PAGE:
But I agree, it is a good thing that female, people of color, and LGBT characters are on the rise.

Alexia561 said...

I think it's just a coincidence and that female MCs have a long way to go before they "take over" entire genres. I prefer strong female leads and sometimes have trouble finding new authors because men still dominate.

Jillian has a good point and it shouldn't matter if the main character is male or female.

And BTW...girls rule and boys drool!!! ;)

Ryan said...

Terri, I wonder if it's a difference of perspective. I was just at Barnes & Noble today, and I would say 75% of the new releases I picked up had female protagonists as the lead. I didn't pick up all of them obviously, but I picked up the ones whose cover grabbed me. Maybe it's because I'm looking for something and not finding it, that I'm noticing this. And it could be the opposite the other way around as well.

And I agree with you guys that it shouldn't matter, but I think it does. You both alluded to the fact that strong female characters are either needed or desired by you, so why wouldn't male readers be looking for the same thing. I think teenage boys need either peer characters, or older adult male characters that they can look up to and emulate, especially since it's not so easy to find real life role models anymore.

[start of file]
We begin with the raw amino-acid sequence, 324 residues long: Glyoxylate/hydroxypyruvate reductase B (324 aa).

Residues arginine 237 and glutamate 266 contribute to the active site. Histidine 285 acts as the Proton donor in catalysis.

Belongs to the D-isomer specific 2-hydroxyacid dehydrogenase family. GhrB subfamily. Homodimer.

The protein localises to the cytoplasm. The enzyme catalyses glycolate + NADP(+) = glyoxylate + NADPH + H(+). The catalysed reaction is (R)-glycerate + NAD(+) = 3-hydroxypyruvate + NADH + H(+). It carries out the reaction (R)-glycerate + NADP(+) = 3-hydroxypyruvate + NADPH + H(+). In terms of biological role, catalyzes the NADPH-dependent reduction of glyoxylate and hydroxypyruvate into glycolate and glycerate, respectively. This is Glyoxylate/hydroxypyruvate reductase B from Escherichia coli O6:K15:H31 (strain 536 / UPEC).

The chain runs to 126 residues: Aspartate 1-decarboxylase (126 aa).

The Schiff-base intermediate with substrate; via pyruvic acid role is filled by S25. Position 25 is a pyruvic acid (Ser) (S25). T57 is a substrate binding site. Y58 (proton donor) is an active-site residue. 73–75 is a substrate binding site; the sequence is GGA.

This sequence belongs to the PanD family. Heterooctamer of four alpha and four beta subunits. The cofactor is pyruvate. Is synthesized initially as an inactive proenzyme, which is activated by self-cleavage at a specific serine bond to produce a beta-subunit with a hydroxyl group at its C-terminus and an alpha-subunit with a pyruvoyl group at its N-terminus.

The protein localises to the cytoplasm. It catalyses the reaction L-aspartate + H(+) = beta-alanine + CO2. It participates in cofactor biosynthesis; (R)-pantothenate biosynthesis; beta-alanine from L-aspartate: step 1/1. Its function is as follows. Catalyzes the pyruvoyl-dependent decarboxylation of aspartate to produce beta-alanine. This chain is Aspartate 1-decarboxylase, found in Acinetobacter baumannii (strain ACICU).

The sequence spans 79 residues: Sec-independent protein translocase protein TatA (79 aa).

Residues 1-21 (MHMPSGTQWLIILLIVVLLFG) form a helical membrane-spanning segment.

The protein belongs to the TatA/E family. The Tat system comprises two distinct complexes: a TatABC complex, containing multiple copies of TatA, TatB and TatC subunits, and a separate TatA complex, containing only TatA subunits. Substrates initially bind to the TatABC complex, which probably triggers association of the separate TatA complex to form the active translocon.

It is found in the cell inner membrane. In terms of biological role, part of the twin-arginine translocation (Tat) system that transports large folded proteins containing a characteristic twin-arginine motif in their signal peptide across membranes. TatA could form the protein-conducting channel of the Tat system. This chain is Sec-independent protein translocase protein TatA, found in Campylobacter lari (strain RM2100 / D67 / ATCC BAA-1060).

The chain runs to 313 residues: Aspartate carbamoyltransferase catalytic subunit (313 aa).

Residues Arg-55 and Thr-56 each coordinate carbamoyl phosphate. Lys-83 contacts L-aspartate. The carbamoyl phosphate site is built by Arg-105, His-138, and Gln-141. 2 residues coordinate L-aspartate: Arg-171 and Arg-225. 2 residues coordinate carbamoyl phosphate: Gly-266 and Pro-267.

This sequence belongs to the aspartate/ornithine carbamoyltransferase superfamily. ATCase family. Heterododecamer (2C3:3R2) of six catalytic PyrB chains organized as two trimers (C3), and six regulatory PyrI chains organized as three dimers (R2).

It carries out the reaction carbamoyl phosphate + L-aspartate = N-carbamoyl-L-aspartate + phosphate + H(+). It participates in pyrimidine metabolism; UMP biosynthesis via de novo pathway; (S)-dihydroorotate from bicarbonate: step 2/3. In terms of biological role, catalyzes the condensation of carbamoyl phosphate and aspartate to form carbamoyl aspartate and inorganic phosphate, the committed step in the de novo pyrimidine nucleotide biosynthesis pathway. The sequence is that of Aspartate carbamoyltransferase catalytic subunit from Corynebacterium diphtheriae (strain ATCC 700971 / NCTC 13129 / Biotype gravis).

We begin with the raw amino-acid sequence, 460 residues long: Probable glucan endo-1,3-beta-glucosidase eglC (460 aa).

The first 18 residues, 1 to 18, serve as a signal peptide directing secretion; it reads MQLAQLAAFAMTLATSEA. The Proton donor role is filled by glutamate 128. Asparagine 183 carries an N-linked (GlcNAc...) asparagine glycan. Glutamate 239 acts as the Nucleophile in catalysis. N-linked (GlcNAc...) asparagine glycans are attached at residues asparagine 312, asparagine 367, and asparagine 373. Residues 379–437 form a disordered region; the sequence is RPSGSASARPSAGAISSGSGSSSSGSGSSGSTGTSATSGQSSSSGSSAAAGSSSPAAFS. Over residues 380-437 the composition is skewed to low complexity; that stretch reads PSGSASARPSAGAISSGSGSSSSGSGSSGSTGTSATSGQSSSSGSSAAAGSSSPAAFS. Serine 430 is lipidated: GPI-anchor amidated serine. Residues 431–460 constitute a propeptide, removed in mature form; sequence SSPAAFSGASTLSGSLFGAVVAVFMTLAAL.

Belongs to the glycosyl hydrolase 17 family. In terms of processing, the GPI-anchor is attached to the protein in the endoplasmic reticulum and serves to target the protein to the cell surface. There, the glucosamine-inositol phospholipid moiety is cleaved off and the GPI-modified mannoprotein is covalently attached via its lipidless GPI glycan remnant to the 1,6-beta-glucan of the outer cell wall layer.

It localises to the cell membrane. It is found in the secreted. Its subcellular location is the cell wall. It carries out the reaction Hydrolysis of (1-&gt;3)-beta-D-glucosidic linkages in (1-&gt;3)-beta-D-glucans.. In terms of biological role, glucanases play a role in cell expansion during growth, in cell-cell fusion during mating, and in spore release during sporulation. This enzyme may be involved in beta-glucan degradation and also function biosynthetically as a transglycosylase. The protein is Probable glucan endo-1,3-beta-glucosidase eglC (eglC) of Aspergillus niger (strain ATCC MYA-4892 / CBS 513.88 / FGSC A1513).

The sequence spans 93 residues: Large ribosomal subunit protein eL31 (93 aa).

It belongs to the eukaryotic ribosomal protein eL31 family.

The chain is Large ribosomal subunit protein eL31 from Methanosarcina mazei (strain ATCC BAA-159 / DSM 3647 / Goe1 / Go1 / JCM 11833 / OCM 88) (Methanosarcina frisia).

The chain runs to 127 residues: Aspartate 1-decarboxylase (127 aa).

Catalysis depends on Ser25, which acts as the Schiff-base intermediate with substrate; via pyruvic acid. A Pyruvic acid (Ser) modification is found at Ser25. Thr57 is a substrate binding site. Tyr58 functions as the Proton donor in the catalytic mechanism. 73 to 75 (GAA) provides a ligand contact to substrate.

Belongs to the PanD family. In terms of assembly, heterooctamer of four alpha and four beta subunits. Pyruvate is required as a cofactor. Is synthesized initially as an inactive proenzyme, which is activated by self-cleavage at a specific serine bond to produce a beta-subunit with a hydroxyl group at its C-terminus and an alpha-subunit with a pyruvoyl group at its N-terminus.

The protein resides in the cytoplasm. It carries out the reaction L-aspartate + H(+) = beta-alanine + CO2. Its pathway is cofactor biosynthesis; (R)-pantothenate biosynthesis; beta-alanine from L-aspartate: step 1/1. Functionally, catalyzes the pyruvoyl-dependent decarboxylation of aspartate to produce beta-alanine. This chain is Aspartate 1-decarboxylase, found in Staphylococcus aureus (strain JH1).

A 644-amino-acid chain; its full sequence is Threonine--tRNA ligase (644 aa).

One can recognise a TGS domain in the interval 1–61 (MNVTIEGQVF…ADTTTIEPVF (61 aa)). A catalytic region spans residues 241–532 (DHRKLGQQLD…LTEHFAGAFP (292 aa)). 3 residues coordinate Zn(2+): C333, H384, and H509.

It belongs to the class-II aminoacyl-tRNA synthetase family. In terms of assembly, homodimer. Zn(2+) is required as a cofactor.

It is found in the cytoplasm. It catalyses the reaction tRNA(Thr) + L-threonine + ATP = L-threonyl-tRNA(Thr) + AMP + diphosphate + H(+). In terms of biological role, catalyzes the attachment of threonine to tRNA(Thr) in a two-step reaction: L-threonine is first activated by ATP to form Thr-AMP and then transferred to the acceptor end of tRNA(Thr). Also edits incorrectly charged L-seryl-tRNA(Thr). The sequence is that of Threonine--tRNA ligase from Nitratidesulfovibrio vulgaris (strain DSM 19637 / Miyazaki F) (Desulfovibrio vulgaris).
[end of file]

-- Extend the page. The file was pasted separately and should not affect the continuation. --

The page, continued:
Angela's Anxious Life said...

I am a little disappointed at the number of male bloggers out there. Not very many.. though I do see a lot of males on goodreads so that's great. I have to agree about male leads in books. I've found a few lately.. the Maze Runner, Eragon. I suppose it's what sells. It was even like that whole trilogy thing that was going on for a while there. What ever sells... which is sad.

Ryan said...

Angie, I'm glad that I'm not the only one that's noticed this. And I agree, I wish there were more male bloggers.

Alexia561 said...

Ryan, I think you're probably right that it's a matter of perspective. We're looking for a certain type of book, so notice when we have trouble finding it. Last time I was at Books-a-Million I couldn't find anything with a strong female lead on the new release table, but like you I didn't check every book.

And I understand your point about males wanting role models, but they have an entire backlist to choose from while strong female characters are a relatively new development.

I wonder why there aren't more male book bloggers out there? I've only found a couple, but love hearing their perspective!